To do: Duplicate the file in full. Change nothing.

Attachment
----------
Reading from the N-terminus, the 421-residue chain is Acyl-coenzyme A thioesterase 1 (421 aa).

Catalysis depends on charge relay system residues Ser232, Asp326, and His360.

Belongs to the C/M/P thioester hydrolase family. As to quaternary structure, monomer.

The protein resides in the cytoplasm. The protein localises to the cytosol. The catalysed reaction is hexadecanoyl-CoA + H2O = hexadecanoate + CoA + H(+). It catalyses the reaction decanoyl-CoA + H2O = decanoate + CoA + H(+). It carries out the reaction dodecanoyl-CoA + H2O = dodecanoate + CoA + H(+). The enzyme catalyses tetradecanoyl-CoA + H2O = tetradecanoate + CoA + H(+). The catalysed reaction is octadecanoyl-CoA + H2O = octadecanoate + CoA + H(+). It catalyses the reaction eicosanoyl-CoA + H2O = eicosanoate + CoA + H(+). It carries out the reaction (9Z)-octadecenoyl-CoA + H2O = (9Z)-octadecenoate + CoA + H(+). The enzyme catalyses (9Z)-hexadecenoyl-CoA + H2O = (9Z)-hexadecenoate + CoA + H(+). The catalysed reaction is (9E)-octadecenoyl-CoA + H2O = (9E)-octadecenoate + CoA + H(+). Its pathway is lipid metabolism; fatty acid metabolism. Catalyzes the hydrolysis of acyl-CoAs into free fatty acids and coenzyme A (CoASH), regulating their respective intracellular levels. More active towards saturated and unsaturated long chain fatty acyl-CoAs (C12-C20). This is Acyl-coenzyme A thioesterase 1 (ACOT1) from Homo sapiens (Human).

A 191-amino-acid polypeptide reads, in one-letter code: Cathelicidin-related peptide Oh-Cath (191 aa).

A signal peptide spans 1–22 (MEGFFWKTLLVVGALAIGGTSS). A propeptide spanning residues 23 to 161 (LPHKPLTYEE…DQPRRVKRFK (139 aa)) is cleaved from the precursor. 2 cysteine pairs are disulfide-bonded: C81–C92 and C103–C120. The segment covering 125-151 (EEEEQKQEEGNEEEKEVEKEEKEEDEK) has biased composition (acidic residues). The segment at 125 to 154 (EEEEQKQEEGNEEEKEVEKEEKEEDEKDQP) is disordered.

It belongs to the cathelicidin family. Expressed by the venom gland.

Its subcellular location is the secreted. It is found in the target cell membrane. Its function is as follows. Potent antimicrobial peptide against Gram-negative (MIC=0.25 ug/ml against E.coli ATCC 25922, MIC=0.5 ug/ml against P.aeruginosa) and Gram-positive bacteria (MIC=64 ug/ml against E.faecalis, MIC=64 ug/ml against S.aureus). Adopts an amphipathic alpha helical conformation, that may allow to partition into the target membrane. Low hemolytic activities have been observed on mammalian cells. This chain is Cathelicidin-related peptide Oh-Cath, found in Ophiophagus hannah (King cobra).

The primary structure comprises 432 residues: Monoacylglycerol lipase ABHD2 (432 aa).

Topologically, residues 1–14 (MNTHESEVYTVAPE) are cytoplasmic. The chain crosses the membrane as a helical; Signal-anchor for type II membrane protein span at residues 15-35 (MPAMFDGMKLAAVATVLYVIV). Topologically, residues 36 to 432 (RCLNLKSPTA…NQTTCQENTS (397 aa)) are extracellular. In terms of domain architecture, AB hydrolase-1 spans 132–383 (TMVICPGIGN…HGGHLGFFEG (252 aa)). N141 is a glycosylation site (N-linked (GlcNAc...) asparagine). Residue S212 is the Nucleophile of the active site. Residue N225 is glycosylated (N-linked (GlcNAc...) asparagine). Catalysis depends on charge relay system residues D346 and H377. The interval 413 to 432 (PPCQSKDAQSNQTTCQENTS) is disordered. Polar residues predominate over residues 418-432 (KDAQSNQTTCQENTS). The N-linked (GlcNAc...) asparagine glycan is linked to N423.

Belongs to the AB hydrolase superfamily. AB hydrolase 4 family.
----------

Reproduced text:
Reading from the N-terminus, the 421-residue chain is Acyl-coenzyme A thioesterase 1 (421 aa).

Catalysis depends on charge relay system residues Ser232, Asp326, and His360.

Belongs to the C/M/P thioester hydrolase family. As to quaternary structure, monomer.

The protein resides in the cytoplasm. The protein localises to the cytosol. The catalysed reaction is hexadecanoyl-CoA + H2O = hexadecanoate + CoA + H(+). It catalyses the reaction decanoyl-CoA + H2O = decanoate + CoA + H(+). It carries out the reaction dodecanoyl-CoA + H2O = dodecanoate + CoA + H(+). The enzyme catalyses tetradecanoyl-CoA + H2O = tetradecanoate + CoA + H(+). The catalysed reaction is octadecanoyl-CoA + H2O = octadecanoate + CoA + H(+). It catalyses the reaction eicosanoyl-CoA + H2O = eicosanoate + CoA + H(+). It carries out the reaction (9Z)-octadecenoyl-CoA + H2O = (9Z)-octadecenoate + CoA + H(+). The enzyme catalyses (9Z)-hexadecenoyl-CoA + H2O = (9Z)-hexadecenoate + CoA + H(+). The catalysed reaction is (9E)-octadecenoyl-CoA + H2O = (9E)-octadecenoate + CoA + H(+). Its pathway is lipid metabolism; fatty acid metabolism. Catalyzes the hydrolysis of acyl-CoAs into free fatty acids and coenzyme A (CoASH), regulating their respective intracellular levels. More active towards saturated and unsaturated long chain fatty acyl-CoAs (C12-C20). This is Acyl-coenzyme A thioesterase 1 (ACOT1) from Homo sapiens (Human).

A 191-amino-acid polypeptide reads, in one-letter code: Cathelicidin-related peptide Oh-Cath (191 aa).

A signal peptide spans 1–22 (MEGFFWKTLLVVGALAIGGTSS). A propeptide spanning residues 23 to 161 (LPHKPLTYEE…DQPRRVKRFK (139 aa)) is cleaved from the precursor. 2 cysteine pairs are disulfide-bonded: C81–C92 and C103–C120. The segment covering 125-151 (EEEEQKQEEGNEEEKEVEKEEKEEDEK) has biased composition (acidic residues). The segment at 125 to 154 (EEEEQKQEEGNEEEKEVEKEEKEEDEKDQP) is disordered.

It belongs to the cathelicidin family. Expressed by the venom gland.

Its subcellular location is the secreted. It is found in the target cell membrane. Its function is as follows. Potent antimicrobial peptide against Gram-negative (MIC=0.25 ug/ml against E.coli ATCC 25922, MIC=0.5 ug/ml against P.aeruginosa) and Gram-positive bacteria (MIC=64 ug/ml against E.faecalis, MIC=64 ug/ml against S.aureus). Adopts an amphipathic alpha helical conformation, that may allow to partition into the target membrane. Low hemolytic activities have been observed on mammalian cells. This chain is Cathelicidin-related peptide Oh-Cath, found in Ophiophagus hannah (King cobra).

The primary structure comprises 432 residues: Monoacylglycerol lipase ABHD2 (432 aa).

Topologically, residues 1–14 (MNTHESEVYTVAPE) are cytoplasmic. The chain crosses the membrane as a helical; Signal-anchor for type II membrane protein span at residues 15-35 (MPAMFDGMKLAAVATVLYVIV). Topologically, residues 36 to 432 (RCLNLKSPTA…NQTTCQENTS (397 aa)) are extracellular. In terms of domain architecture, AB hydrolase-1 spans 132–383 (TMVICPGIGN…HGGHLGFFEG (252 aa)). N141 is a glycosylation site (N-linked (GlcNAc...) asparagine). Residue S212 is the Nucleophile of the active site. Residue N225 is glycosylated (N-linked (GlcNAc...) asparagine). Catalysis depends on charge relay system residues D346 and H377. The interval 413 to 432 (PPCQSKDAQSNQTTCQENTS) is disordered. Polar residues predominate over residues 418-432 (KDAQSNQTTCQENTS). The N-linked (GlcNAc...) asparagine glycan is linked to N423.

Belongs to the AB hydrolase superfamily. AB hydrolase 4 family.